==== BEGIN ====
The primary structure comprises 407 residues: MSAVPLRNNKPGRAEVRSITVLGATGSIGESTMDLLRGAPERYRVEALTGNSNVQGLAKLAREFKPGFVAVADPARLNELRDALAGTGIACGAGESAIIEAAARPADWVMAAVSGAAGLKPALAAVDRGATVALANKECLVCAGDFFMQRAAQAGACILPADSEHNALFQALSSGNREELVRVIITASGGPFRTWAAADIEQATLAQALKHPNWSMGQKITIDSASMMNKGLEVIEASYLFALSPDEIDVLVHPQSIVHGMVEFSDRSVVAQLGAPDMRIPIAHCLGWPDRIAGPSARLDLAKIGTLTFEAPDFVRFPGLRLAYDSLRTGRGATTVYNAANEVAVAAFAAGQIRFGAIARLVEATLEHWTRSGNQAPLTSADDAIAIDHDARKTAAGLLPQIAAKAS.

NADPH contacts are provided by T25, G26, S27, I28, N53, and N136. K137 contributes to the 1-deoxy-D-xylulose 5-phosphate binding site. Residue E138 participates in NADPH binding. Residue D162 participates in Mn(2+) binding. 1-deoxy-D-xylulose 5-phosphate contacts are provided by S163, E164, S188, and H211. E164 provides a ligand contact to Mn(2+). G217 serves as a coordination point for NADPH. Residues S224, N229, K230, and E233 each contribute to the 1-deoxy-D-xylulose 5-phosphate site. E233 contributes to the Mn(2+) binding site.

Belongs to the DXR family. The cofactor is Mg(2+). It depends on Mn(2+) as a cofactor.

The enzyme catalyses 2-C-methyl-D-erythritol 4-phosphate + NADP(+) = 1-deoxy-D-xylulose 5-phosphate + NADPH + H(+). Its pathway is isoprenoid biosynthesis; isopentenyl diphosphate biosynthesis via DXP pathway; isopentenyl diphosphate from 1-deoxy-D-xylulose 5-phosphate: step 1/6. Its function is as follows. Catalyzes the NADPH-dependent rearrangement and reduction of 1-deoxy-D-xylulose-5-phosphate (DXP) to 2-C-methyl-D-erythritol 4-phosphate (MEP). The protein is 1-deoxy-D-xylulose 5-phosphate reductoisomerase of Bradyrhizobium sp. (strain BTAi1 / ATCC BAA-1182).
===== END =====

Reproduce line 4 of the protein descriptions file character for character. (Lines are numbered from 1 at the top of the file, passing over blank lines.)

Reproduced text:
The enzyme catalyses 2-C-methyl-D-erythritol 4-phosphate + NADP(+) = 1-deoxy-D-xylulose 5-phosphate + NADPH + H(+). Its pathway is isoprenoid biosynthesis; isopentenyl diphosphate biosynthesis via DXP pathway; isopentenyl diphosphate from 1-deoxy-D-xylulose 5-phosphate: step 1/6. Its function is as follows. Catalyzes the NADPH-dependent rearrangement and reduction of 1-deoxy-D-xylulose-5-phosphate (DXP) to 2-C-methyl-D-erythritol 4-phosphate (MEP). The protein is 1-deoxy-D-xylulose 5-phosphate reductoisomerase of Bradyrhizobium sp. (strain BTAi1 / ATCC BAA-1182).